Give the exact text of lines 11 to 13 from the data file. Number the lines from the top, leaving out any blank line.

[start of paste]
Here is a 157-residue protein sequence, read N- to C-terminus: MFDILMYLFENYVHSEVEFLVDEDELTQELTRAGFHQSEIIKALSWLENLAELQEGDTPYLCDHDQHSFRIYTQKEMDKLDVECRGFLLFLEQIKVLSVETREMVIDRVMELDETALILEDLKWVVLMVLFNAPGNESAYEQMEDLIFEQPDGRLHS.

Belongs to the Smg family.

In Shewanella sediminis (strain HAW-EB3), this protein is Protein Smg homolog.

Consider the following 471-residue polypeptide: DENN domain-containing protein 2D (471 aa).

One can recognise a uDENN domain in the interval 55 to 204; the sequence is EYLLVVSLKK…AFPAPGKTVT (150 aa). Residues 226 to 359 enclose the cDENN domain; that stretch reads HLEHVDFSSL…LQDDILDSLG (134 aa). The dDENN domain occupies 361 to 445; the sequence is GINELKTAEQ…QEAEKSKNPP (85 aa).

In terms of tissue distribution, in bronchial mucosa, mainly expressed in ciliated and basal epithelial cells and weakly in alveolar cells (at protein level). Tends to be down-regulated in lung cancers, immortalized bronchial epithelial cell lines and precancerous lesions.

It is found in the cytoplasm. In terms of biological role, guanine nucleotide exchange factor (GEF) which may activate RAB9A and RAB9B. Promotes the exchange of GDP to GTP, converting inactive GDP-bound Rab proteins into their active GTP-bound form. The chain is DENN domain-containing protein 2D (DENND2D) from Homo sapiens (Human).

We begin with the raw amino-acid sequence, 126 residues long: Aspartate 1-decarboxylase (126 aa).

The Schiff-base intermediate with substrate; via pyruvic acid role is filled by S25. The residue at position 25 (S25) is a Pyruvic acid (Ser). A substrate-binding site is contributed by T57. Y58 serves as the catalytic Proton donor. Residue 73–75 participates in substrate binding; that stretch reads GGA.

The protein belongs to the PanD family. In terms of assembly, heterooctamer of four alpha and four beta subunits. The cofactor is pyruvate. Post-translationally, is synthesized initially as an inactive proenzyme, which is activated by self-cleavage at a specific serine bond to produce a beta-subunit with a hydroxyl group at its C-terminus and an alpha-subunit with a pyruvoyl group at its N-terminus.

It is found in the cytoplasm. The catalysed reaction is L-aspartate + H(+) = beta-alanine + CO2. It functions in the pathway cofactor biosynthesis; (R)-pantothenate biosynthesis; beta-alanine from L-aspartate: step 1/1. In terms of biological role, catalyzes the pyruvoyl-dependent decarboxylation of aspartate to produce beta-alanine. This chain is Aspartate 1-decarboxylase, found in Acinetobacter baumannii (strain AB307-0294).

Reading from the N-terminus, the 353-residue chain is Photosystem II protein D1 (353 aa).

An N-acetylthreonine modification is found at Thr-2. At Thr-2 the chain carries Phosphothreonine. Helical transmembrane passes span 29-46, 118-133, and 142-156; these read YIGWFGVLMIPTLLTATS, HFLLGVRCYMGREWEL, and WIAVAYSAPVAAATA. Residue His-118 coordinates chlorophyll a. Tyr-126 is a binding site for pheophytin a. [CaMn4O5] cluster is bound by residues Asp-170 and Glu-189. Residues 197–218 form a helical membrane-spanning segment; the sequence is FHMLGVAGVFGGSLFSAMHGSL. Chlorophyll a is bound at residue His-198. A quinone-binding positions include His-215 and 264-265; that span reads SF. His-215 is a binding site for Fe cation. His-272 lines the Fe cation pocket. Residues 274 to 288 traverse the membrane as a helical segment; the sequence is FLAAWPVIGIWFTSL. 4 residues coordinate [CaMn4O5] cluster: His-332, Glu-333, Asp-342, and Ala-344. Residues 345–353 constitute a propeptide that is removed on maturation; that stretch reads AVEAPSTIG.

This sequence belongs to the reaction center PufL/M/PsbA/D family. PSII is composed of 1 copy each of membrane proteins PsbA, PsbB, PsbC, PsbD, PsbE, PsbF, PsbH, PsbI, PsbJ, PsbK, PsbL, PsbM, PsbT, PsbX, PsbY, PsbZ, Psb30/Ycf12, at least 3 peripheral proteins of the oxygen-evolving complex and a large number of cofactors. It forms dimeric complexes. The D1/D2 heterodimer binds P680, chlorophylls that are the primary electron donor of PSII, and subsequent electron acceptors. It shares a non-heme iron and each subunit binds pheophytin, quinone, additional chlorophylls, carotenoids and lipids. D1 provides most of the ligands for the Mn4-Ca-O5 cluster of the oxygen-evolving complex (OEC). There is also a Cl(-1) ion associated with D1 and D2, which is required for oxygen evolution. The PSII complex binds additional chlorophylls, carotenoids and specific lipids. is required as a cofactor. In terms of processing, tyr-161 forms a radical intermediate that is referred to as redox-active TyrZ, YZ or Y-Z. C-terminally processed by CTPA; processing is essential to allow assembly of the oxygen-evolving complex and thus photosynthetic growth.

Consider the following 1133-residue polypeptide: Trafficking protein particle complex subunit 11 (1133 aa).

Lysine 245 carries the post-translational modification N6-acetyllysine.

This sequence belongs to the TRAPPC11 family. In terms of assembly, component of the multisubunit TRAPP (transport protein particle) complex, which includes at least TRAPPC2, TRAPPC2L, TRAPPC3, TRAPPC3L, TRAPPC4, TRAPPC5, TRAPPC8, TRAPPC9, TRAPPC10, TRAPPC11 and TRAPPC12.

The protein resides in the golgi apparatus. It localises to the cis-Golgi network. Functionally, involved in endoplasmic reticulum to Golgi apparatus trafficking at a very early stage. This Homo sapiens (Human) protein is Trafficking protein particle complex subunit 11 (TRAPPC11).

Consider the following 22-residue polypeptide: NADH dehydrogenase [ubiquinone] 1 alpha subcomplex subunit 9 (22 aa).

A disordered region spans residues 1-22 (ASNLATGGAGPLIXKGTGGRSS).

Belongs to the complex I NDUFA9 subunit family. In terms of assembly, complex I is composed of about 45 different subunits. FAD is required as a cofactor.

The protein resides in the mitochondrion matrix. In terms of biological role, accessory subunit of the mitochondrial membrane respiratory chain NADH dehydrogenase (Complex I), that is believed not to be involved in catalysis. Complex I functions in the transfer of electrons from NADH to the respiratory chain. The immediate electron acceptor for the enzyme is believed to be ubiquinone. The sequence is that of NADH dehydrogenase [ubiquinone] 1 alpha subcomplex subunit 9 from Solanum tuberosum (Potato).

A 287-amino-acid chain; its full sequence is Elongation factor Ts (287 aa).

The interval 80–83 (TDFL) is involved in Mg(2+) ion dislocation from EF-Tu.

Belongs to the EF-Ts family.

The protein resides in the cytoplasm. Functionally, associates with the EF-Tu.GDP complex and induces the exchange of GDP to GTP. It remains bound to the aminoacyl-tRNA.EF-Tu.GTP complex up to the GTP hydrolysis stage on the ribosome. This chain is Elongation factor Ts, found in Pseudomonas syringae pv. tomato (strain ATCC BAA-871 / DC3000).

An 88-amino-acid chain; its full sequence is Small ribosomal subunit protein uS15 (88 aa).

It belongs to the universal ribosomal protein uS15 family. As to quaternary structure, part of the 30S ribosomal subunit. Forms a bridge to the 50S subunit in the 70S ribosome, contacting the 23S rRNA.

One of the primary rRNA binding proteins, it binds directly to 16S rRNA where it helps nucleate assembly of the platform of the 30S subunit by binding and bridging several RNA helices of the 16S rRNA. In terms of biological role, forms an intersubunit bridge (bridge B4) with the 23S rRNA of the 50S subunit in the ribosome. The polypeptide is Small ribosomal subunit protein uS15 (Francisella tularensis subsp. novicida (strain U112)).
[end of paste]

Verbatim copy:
It is found in the cytoplasm. The catalysed reaction is L-aspartate + H(+) = beta-alanine + CO2. It functions in the pathway cofactor biosynthesis; (R)-pantothenate biosynthesis; beta-alanine from L-aspartate: step 1/1. In terms of biological role, catalyzes the pyruvoyl-dependent decarboxylation of aspartate to produce beta-alanine. This chain is Aspartate 1-decarboxylase, found in Acinetobacter baumannii (strain AB307-0294).

Reading from the N-terminus, the 353-residue chain is Photosystem II protein D1 (353 aa).

An N-acetylthreonine modification is found at Thr-2. At Thr-2 the chain carries Phosphothreonine. Helical transmembrane passes span 29-46, 118-133, and 142-156; these read YIGWFGVLMIPTLLTATS, HFLLGVRCYMGREWEL, and WIAVAYSAPVAAATA. Residue His-118 coordinates chlorophyll a. Tyr-126 is a binding site for pheophytin a. [CaMn4O5] cluster is bound by residues Asp-170 and Glu-189. Residues 197–218 form a helical membrane-spanning segment; the sequence is FHMLGVAGVFGGSLFSAMHGSL. Chlorophyll a is bound at residue His-198. A quinone-binding positions include His-215 and 264-265; that span reads SF. His-215 is a binding site for Fe cation. His-272 lines the Fe cation pocket. Residues 274 to 288 traverse the membrane as a helical segment; the sequence is FLAAWPVIGIWFTSL. 4 residues coordinate [CaMn4O5] cluster: His-332, Glu-333, Asp-342, and Ala-344. Residues 345–353 constitute a propeptide that is removed on maturation; that stretch reads AVEAPSTIG.